SIUC administrators vow to continue Montemagno's academic restructuring
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SIU Carbondale

SIUC administrators vow to continue Montemagno's academic restructuring

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SIUC 141st Annual Commencement

Chancellor Carlo Montemagno shakes hands with Raghava Katreepalli after Katreepalli received his Ph.D. in electrical and computer engineering during the commencement at SIU Carbondale on Saturday.

CARBONDALE— Late Chancellor Carlo Montemagno’s signature plan to reorganize the academic structure of Southern Illinois University Carbondale will continue, despite his passing last Thursday, university administrators indicated.

“We’re going to continue the same process of collaboration,” between faculty and administrators, to advance the reorganization, said Meera Komarraju, SIUC’s interim provost and vice chancellor for academic affairs, who was appointed by Montemagno to lead the project, in mid-April.

If eventually enacted, the reorganization will reshape the university and its 42 departments.

Some departments may be moved into new colleges, and others may be eliminated in favor of schools — a different, often broader, administrative grouping.

Administrators hope SIUC’s potential new look will foster cross-departmental collaboration, encourage the creation of multidisciplinary degree programs, and help the university get prospective students excited about the careers and possibilities at SIUC.

Proposals for seven new schools have been approved by the SIUC Faculty Senate and the SIUC Graduate Council, bodies that represent SIUC professors in matters related to academic freedom and faculty welfare, and graduate and research activities, respectively.

The approved School of Earth Systems and Sustainability, for instance, will bring together the Ecology, Geology and Geography and Environmental Resources programs, Komarraju said, encouraging collaboration between related professors and students.

About six more school proposals have been rejected and returned to the administration, which will meet with faculty and consider their desired changes, said SIUC Faculty Senate President Jonathan Bean. Another third of the proposed schools have not yet been provided to the Faculty Senate and Graduate Council for a vote.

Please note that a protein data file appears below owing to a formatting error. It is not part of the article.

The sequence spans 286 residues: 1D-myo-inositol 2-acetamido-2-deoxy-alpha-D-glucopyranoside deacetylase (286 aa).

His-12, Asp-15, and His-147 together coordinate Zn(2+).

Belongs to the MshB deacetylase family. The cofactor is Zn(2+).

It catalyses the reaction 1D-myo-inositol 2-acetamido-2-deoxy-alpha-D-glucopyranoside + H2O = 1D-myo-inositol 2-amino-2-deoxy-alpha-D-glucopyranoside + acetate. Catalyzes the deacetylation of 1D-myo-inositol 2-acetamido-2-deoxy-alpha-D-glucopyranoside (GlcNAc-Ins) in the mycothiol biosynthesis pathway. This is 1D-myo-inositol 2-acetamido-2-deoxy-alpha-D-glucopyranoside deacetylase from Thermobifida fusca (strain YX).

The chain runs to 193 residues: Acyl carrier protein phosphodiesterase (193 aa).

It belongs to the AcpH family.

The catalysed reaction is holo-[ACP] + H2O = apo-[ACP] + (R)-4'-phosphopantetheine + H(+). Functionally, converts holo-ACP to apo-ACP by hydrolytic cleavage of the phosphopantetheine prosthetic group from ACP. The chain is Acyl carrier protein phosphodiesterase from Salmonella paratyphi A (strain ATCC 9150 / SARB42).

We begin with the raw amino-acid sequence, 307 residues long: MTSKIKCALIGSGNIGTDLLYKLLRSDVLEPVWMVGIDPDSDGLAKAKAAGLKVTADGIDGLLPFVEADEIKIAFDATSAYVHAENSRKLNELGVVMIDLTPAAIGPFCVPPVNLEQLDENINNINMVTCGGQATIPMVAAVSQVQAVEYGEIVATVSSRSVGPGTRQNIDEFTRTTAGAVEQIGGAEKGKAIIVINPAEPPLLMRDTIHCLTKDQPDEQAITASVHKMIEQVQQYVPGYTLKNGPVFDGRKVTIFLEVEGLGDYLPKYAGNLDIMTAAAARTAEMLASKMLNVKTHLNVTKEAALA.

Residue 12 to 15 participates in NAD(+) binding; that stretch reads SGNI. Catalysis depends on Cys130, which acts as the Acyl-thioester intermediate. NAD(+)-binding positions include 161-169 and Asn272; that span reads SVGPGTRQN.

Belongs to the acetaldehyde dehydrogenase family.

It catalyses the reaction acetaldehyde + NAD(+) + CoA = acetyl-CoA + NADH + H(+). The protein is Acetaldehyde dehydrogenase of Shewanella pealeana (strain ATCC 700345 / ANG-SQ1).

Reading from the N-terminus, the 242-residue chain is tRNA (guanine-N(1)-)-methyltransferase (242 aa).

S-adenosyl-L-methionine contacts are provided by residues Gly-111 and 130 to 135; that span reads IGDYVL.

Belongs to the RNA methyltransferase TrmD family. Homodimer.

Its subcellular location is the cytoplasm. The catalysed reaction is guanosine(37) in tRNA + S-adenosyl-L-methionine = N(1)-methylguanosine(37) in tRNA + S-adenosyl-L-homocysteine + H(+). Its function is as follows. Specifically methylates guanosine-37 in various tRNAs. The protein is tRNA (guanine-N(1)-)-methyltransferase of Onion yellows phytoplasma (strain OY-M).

Independent of the administration, faculty members have also taken initiative to design and propose two new colleges, which would bring together fine arts, liberal arts and communications and other programs in new combinations, while preserving the department-based structure that the university has used for decades, Bean explained.

“I met with the chancellor in the last weeks and summer and he encouraged those faculty initiatives,” Bean said.

None of the changes become official until they are approved by the Illinois Board of Higher Education, Komarraju said, which is still some time off.

And there are still concerns among faculty, Bean said, particularly around the proposed elimination of many departments in favor of schools.

“Our faculty and students are based in disciplines. They have an identity there, and many believe that requires a department chair to serve between the faculty and administration,” Bean said. “It’s one thing that inspired the faculty to come up with their college-level proposals, which maintain departments.”

Faculty also want greater clarity about how department chairs — or the “school directors” who would replace them in the new schools — would be compensated for the extra administrative work, Bean said, since many department chairs are currently compensated with a month or two of extra pay.

Some on campus are also skeptical that shuffling around the university’s programs will really lead to improved enrollment and retention, as Montemagno promised.

“Critics feel the reorganization is disruptive,” Bean said.

Before he passed away, the Chancellor had projected the reorganization would enter into effect next July, and had promised that freshman enrollment would also improve next year, following this year’s 11.9 percent decline.

In Montemagno’s absence, Komarraju said she and other members of the SIUC leadership team are working together to help cover the chancellor’s many engagements, and are receiving direct support from SIU System President J. Kevin Dorsey to try to continue Montemagno’s work.

In a Friday visit to the Carbondale campus to meet with faculty and administrators, Dorsey stated support for the reorganization, Komarraju said.

For their part, several Carbondale-based members of the Board of Trustees, which appoints the SIUC and SIUE chancellor's, said they continue to believe in the project, in spite of the loss of its visionary.

“Over the last few months there has been a resurgence of enthusiasm and collaborative thinking and positive momentum on campus, and it is of paramount importance that that not be lost in this transition,” said Dr. Marsha Ryan, appointed to the Board last year. “I am very interested in seeing Dr. Montemagno’s work carried on.”

Tom Britton, a trustee since April, agreed.

“I think unless there’s sound reason not to, we should pursue the plan,” Britton said. “It’s thoughtful, and it emphasizes the right things.”

The trustees have not yet set a date to name an interim chancellor to replace Montemagno at SIUC.

An earlier version of this story incorrectly stated that the Southern Illinois University Carbondale Graduate Council represents graduate students. The SIUC Graduate Council in fact represents faculty who are active in research and graduate education. The Graduate and Professional Student Council is the official representative body of graduate and professional students at SIUC. The Southern regrets this error.


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